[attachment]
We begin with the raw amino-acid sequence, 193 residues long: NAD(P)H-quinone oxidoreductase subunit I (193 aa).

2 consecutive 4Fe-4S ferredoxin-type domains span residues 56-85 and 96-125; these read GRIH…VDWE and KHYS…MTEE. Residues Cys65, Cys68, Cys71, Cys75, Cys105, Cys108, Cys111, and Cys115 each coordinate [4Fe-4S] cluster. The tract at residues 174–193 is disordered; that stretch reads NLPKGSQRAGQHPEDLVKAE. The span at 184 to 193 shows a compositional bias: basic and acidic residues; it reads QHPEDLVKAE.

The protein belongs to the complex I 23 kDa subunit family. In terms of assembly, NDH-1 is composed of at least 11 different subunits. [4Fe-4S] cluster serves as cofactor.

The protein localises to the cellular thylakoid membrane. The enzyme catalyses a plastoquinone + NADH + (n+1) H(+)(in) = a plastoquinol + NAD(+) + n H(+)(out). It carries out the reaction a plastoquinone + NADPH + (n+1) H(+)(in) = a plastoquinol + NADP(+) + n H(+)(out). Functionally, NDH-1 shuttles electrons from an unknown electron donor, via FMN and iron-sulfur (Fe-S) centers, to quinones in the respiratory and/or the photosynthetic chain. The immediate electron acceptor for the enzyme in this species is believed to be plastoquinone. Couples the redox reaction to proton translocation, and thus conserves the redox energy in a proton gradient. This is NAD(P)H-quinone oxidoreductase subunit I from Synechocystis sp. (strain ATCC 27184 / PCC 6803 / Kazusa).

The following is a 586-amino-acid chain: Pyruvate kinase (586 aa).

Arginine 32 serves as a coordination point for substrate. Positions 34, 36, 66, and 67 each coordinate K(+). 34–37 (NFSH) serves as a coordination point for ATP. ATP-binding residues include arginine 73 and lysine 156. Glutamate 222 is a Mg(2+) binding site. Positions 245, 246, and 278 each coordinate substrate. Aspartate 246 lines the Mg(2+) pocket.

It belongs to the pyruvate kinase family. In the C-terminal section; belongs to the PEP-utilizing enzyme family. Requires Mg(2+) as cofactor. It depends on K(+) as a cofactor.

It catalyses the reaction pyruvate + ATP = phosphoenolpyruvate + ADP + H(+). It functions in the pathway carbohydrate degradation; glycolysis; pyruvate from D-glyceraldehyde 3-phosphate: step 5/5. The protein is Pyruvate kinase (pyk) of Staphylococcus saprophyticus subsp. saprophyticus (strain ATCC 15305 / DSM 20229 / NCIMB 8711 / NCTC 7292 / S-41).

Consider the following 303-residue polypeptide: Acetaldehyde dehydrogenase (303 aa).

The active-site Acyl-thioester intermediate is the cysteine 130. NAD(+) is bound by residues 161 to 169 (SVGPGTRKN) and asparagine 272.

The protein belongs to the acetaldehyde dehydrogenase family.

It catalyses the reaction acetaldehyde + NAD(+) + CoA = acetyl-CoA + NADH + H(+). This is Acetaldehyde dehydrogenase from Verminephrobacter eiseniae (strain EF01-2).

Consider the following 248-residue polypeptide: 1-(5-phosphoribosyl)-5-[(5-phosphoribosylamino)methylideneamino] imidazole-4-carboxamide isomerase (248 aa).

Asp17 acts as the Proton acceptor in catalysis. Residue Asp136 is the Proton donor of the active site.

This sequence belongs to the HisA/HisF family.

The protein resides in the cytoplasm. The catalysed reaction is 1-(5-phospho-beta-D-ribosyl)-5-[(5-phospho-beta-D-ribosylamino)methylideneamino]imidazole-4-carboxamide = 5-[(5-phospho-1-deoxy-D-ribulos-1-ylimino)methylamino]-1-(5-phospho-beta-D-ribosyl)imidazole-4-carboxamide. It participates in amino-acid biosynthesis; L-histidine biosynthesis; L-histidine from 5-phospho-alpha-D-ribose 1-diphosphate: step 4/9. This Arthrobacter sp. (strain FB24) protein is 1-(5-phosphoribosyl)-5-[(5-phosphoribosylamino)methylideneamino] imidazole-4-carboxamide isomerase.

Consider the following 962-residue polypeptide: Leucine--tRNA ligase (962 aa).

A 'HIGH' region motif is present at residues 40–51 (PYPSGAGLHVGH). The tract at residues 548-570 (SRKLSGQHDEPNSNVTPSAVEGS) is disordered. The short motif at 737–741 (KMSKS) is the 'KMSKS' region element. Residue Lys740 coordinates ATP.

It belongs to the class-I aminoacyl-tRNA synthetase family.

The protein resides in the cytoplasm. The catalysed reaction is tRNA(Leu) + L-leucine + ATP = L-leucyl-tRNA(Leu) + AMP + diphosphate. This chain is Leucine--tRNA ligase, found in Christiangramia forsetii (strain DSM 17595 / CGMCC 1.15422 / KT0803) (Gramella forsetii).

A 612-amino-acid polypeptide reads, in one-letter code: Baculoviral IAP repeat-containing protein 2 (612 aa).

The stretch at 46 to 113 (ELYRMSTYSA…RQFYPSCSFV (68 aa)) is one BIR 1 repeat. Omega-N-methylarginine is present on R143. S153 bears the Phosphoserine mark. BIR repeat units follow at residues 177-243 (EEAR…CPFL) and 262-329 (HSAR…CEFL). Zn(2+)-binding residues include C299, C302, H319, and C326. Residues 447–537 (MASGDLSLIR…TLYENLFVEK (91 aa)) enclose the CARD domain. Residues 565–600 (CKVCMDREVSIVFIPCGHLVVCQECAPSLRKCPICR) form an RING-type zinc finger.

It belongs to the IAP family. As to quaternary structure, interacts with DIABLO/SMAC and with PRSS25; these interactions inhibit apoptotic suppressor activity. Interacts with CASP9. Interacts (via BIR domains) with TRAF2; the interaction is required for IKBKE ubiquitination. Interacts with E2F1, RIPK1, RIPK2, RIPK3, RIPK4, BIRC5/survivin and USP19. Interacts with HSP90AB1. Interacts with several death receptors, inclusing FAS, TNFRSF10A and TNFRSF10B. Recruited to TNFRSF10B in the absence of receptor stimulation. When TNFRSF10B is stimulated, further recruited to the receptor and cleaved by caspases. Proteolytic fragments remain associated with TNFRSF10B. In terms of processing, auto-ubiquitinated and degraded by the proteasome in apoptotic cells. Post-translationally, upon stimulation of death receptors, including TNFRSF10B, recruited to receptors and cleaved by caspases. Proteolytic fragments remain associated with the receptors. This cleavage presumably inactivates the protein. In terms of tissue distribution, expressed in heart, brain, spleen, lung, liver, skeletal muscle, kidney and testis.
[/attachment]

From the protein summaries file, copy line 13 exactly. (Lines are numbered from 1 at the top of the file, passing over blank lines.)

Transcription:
Consider the following 248-residue polypeptide: 1-(5-phosphoribosyl)-5-[(5-phosphoribosylamino)methylideneamino] imidazole-4-carboxamide isomerase (248 aa).